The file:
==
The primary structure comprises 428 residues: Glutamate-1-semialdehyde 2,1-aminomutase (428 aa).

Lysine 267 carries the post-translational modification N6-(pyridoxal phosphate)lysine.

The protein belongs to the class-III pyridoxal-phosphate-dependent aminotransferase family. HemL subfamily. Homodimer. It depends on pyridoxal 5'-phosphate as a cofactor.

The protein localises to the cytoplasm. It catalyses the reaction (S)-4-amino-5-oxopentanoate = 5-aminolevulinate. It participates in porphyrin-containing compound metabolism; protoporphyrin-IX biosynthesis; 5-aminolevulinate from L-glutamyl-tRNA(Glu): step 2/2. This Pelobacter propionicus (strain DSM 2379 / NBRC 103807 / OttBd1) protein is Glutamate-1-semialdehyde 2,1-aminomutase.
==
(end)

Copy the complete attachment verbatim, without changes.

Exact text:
The primary structure comprises 428 residues: Glutamate-1-semialdehyde 2,1-aminomutase (428 aa).

Lysine 267 carries the post-translational modification N6-(pyridoxal phosphate)lysine.

The protein belongs to the class-III pyridoxal-phosphate-dependent aminotransferase family. HemL subfamily. Homodimer. It depends on pyridoxal 5'-phosphate as a cofactor.

The protein localises to the cytoplasm. It catalyses the reaction (S)-4-amino-5-oxopentanoate = 5-aminolevulinate. It participates in porphyrin-containing compound metabolism; protoporphyrin-IX biosynthesis; 5-aminolevulinate from L-glutamyl-tRNA(Glu): step 2/2. This Pelobacter propionicus (strain DSM 2379 / NBRC 103807 / OttBd1) protein is Glutamate-1-semialdehyde 2,1-aminomutase.